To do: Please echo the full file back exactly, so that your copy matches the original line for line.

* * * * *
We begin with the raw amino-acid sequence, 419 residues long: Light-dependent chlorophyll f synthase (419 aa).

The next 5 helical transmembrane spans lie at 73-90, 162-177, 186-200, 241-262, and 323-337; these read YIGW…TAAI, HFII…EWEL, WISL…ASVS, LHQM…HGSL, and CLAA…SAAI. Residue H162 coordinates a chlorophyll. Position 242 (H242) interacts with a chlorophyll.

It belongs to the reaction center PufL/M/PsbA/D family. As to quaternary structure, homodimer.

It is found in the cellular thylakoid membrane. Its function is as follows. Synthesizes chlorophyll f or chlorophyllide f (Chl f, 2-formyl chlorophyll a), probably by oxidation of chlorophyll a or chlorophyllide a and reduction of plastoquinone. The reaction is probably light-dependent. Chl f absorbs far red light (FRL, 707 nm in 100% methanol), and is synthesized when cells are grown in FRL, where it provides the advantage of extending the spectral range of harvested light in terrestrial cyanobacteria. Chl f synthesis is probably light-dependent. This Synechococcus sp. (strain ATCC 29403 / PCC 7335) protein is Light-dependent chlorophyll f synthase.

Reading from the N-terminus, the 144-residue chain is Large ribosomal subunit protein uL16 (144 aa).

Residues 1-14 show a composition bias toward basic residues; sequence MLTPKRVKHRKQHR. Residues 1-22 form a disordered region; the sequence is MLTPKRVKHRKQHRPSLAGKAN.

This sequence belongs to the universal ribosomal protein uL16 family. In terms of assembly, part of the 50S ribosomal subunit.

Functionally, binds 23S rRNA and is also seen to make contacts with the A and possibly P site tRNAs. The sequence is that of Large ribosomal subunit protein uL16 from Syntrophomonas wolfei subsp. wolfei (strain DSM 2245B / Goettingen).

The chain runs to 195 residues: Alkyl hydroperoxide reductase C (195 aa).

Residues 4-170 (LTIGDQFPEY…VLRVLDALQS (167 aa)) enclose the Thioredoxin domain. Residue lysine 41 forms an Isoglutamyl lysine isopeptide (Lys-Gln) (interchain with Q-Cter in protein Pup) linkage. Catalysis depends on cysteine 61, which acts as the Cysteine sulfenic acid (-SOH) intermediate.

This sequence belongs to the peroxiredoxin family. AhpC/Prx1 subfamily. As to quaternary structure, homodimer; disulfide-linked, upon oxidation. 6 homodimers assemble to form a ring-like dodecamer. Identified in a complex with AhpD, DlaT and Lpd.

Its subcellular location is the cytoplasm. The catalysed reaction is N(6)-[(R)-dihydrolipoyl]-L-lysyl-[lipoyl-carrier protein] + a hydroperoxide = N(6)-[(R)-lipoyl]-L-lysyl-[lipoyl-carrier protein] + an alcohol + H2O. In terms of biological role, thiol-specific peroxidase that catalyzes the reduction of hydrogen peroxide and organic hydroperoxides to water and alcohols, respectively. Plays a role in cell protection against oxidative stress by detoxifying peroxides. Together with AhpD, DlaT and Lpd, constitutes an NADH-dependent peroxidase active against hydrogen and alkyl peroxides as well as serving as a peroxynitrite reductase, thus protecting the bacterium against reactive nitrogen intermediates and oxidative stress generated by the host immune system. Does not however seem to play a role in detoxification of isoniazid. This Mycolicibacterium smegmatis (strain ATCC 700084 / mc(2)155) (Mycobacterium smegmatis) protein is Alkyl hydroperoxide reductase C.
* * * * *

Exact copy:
We begin with the raw amino-acid sequence, 419 residues long: Light-dependent chlorophyll f synthase (419 aa).

The next 5 helical transmembrane spans lie at 73-90, 162-177, 186-200, 241-262, and 323-337; these read YIGW…TAAI, HFII…EWEL, WISL…ASVS, LHQM…HGSL, and CLAA…SAAI. Residue H162 coordinates a chlorophyll. Position 242 (H242) interacts with a chlorophyll.

It belongs to the reaction center PufL/M/PsbA/D family. As to quaternary structure, homodimer.

It is found in the cellular thylakoid membrane. Its function is as follows. Synthesizes chlorophyll f or chlorophyllide f (Chl f, 2-formyl chlorophyll a), probably by oxidation of chlorophyll a or chlorophyllide a and reduction of plastoquinone. The reaction is probably light-dependent. Chl f absorbs far red light (FRL, 707 nm in 100% methanol), and is synthesized when cells are grown in FRL, where it provides the advantage of extending the spectral range of harvested light in terrestrial cyanobacteria. Chl f synthesis is probably light-dependent. This Synechococcus sp. (strain ATCC 29403 / PCC 7335) protein is Light-dependent chlorophyll f synthase.

Reading from the N-terminus, the 144-residue chain is Large ribosomal subunit protein uL16 (144 aa).

Residues 1-14 show a composition bias toward basic residues; sequence MLTPKRVKHRKQHR. Residues 1-22 form a disordered region; the sequence is MLTPKRVKHRKQHRPSLAGKAN.

This sequence belongs to the universal ribosomal protein uL16 family. In terms of assembly, part of the 50S ribosomal subunit.

Functionally, binds 23S rRNA and is also seen to make contacts with the A and possibly P site tRNAs. The sequence is that of Large ribosomal subunit protein uL16 from Syntrophomonas wolfei subsp. wolfei (strain DSM 2245B / Goettingen).

The chain runs to 195 residues: Alkyl hydroperoxide reductase C (195 aa).

Residues 4-170 (LTIGDQFPEY…VLRVLDALQS (167 aa)) enclose the Thioredoxin domain. Residue lysine 41 forms an Isoglutamyl lysine isopeptide (Lys-Gln) (interchain with Q-Cter in protein Pup) linkage. Catalysis depends on cysteine 61, which acts as the Cysteine sulfenic acid (-SOH) intermediate.

This sequence belongs to the peroxiredoxin family. AhpC/Prx1 subfamily. As to quaternary structure, homodimer; disulfide-linked, upon oxidation. 6 homodimers assemble to form a ring-like dodecamer. Identified in a complex with AhpD, DlaT and Lpd.

Its subcellular location is the cytoplasm. The catalysed reaction is N(6)-[(R)-dihydrolipoyl]-L-lysyl-[lipoyl-carrier protein] + a hydroperoxide = N(6)-[(R)-lipoyl]-L-lysyl-[lipoyl-carrier protein] + an alcohol + H2O. In terms of biological role, thiol-specific peroxidase that catalyzes the reduction of hydrogen peroxide and organic hydroperoxides to water and alcohols, respectively. Plays a role in cell protection against oxidative stress by detoxifying peroxides. Together with AhpD, DlaT and Lpd, constitutes an NADH-dependent peroxidase active against hydrogen and alkyl peroxides as well as serving as a peroxynitrite reductase, thus protecting the bacterium against reactive nitrogen intermediates and oxidative stress generated by the host immune system. Does not however seem to play a role in detoxification of isoniazid. This Mycolicibacterium smegmatis (strain ATCC 700084 / mc(2)155) (Mycobacterium smegmatis) protein is Alkyl hydroperoxide reductase C.